New USAF tanker to be chosen next year

Air Force plans aerial tanker award in 2007

This means the first tankers may be delivered in 2011 or 2012.


777 to be Boeing’s alternative proposal for tanker

At an Air Force Association conference today in Washington, D.C., Boeing will make public for the first time a proposed U.S. Air Force refueling tanker based on its very large 777 commercial passenger jet — a potential alternative to a midsize 767 tanker.

According to a draft request for proposal (RFP) the Air Force issued Monday, the government requires a tanker that can double as a troop carrier and supply plane.

The proposed 777 tanker would have a much larger capacity for fuel, troops or cargo than either the currently offered 767 tanker or a rival offer based on the Airbus A330.

Boeing said a 777 tanker would have a maximum fuel capacity of “more than 350,000 pounds,” though a company source indicated it could stretch to more than 400,000 pounds of fuel. The Airbus tanker has a maximum fuel capacity of 250,000 pounds.

Boeing tanker spokesman Bill Barksdale said unveiling the 777 option is intended to convince observers the company is serious about providing an alternative to the original 767 tanker if the Air Force wants a bigger airplane.

The first 767 tanker, already delivered to the Italian Air Force, is still in testing. It sure would be nice to get some real-world information on how the thing performs.


  1. This is as stupid as everything else in the defense world. Why would you make an airplane that hauls cargo and jet fuel? Fuel is much denser than beans or bullets. If those in charge at the Pentagon had 2 neurons anywhere near close enough to each other to demonstrate the slightest synaptic response, they’d combine the refueling and bombing in the same airframe. It clearly works quite well as the A-6 demonstrated for the Navy for years. Apparently the laws of physics don’t apply to the Air Force. Oh and here’s a thought, a stealth fighter or bomber is only as hidden as the tanker they’re refueling from. Does that suggest anything to those Air Force boys? No, probably not.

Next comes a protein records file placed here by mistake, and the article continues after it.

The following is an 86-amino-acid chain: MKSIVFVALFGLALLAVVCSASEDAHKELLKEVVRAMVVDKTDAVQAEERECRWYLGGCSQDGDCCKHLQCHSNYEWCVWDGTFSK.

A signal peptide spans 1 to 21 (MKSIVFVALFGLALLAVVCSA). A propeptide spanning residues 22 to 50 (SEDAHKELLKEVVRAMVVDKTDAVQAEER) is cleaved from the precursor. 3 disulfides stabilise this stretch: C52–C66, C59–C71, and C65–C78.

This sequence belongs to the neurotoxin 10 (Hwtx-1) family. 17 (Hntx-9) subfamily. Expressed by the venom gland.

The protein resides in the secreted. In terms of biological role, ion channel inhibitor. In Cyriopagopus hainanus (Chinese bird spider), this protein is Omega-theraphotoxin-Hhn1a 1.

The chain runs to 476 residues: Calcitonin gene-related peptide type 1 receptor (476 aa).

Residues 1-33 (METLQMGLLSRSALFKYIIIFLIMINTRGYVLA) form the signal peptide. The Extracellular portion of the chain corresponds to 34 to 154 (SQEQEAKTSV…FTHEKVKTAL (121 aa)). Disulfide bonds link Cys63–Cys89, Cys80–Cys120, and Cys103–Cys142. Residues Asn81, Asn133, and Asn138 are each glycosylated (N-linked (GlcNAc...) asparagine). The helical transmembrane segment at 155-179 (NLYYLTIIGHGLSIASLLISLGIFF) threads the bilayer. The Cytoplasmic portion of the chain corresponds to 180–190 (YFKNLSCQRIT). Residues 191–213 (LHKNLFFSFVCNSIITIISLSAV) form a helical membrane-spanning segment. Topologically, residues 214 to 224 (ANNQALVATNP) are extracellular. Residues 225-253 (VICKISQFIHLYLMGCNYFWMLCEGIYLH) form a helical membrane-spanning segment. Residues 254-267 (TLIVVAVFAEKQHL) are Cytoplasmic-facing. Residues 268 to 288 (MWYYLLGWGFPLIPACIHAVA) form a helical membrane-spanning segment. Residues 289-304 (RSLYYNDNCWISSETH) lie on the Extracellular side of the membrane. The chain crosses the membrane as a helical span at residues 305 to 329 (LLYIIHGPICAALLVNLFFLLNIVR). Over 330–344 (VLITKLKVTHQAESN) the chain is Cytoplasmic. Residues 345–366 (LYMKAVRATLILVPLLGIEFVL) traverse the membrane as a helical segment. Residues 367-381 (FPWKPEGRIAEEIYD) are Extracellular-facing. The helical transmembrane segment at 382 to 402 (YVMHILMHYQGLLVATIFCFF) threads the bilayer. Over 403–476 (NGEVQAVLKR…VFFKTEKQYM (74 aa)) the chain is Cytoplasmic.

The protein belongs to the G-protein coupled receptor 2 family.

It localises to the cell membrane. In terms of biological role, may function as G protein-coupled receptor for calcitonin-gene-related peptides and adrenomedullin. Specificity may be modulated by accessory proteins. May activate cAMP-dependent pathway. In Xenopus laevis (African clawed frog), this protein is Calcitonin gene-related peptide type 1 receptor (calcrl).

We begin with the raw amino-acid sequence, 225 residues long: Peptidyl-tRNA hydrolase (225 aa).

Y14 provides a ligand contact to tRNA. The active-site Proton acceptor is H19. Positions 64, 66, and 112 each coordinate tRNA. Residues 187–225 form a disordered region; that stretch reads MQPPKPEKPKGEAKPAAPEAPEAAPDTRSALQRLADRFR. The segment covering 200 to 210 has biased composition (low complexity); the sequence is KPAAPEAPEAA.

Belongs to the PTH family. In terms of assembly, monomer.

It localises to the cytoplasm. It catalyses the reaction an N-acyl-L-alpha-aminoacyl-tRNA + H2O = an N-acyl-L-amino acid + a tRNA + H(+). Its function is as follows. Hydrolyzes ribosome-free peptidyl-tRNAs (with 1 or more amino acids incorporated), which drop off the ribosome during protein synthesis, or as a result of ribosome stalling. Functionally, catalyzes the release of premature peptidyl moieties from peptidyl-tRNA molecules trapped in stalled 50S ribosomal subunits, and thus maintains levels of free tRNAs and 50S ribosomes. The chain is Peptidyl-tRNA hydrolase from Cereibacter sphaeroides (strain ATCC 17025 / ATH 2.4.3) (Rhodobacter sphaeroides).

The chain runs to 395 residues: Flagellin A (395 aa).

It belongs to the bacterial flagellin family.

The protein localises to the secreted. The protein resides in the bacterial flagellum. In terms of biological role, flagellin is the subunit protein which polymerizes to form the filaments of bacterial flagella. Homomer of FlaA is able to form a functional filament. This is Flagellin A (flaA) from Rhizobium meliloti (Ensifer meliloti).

2. No, I’m suggesting they spend billions on developing a new bomber, which should be in the pipeline already, but, oh wait, I almost forgot the USAF is run by and for fighter pilots. The bomber would be built for a dual role, dropping bombs and tanking. The first USAF bomber was the KC-97, which was derived from what else but the B-29 Superfortress. Our convoluted path to where we are today leads back to the fact that Boeing wanted some government funding to help in the development of their first swept wing commercial jet, and thus the KC-135 was born with it’s commercial variant the 707. That was in the late ’50s early ’60s so the USAF didn’t actually fund its design, but the were essentially the launch customer. Here we are 50 years later and the 707 is long retired from production, but we are still stuck with the thinking that this has to be a commercial airplane. If they want to tank with a cargo airplane it is an easy enough modification. They could do like the C-130 does and roll a tank into the cargo compartment and hang some pods on the wing. I know the C-130 people have long proposed a boom variant where they hang one on the cargo door. So if you can knock this requirement out from either direction, why do we need a dedicated tanker airplane, and why does it need to haul cargo as a secondary function? Is it just so we can make sure Boeing gets their cut? Even at that, I’d certainly rather see the money go to Boeing than I would it go to Airbus. I’ve got something for the French, but its not money!